Saturday, 15 May 2010

Some further thoughts from last Thursday

Trying though I honestly am to get a real life, I have to admit that I still find myself dissecting last week's local election results and looking for pointers to where the borough might be heading when "real" voting conditions are restored in 2014.

One interesting number that keeps coming back to me is 8816. This is the minimum number of voters who opted for independent candidates in preference to any of the established parties. This figure was reached by taking the highest independent vote in each ward in which non-aligned candidates were standing. In practice of course, because not everybody votes in blocs, it is likely that at least 10,000 voters in Hounslow placed at least one cross beside the name of an independent candidate. I would venture that is the most ever.

Then there was a minimum of 8336 voters who supported Green Party candidates. And if we want to think outside the "big two" as opposed to the "big three", there is the small matter of at least 11,824 voters backing the Liberal Democrats in spite of the fact that they were not contesting every ward.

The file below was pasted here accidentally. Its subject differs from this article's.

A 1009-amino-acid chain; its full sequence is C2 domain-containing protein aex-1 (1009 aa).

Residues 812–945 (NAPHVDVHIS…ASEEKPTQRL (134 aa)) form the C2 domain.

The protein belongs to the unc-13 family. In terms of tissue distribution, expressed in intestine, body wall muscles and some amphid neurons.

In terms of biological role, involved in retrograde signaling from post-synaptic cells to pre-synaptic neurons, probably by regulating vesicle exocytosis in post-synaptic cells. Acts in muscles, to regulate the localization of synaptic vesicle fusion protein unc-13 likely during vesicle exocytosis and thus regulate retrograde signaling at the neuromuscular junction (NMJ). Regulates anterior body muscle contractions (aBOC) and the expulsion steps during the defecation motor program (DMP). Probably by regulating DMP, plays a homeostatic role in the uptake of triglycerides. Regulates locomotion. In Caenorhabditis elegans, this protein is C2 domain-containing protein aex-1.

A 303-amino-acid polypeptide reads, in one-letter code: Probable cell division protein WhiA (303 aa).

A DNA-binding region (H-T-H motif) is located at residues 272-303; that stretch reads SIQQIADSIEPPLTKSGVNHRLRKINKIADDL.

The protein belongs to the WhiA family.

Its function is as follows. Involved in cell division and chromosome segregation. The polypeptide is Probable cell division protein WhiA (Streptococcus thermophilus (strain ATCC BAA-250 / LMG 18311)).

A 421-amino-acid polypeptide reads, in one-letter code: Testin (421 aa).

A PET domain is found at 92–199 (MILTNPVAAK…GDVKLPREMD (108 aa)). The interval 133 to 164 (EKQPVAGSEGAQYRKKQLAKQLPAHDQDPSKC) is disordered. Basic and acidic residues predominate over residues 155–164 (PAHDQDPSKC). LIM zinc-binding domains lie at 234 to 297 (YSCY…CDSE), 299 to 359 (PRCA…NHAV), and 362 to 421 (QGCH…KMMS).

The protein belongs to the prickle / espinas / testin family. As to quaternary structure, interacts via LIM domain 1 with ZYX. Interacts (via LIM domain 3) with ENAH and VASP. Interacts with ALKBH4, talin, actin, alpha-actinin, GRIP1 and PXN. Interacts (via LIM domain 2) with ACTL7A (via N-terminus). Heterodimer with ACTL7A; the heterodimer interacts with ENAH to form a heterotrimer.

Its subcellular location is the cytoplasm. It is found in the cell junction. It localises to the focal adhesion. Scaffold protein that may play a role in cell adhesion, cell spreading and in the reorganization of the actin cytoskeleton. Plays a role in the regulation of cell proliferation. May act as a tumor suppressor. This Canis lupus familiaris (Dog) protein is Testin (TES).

As "third forces" go, the support of 30,000 - 35,000 voters in the London Borough of Hounslow is not a bad base to be starting from. But of course it should not just be assumed that every Green voter would have supported ICG candidates in the absence of a Green, nor that every ICG voter would have opted for a Lib Dem, and so on. If we are to think in terms of a third power in Hounslow politics to challenge the sterile hegemony of the tired old parties (and I should stress it is no more than a thought at the moment, I still believe the new administration should be given an opportunity to prove itself), we must explore what unites those of us who choose to think outside the establishment box and who consciously take the more difficult path towards realising our aspirations.

This is something I intend to research over the coming months, if only to keep a promise to those caring souls in my community whose new-found freedoms were so prematurely dashed, at least for the time being, by the "Gumby" vote herded out last week by the media circus that was the general election.

For the benefit of younger voters (and councillors) who are too young to remember the Gumbies, the following amusing little clip pertains:

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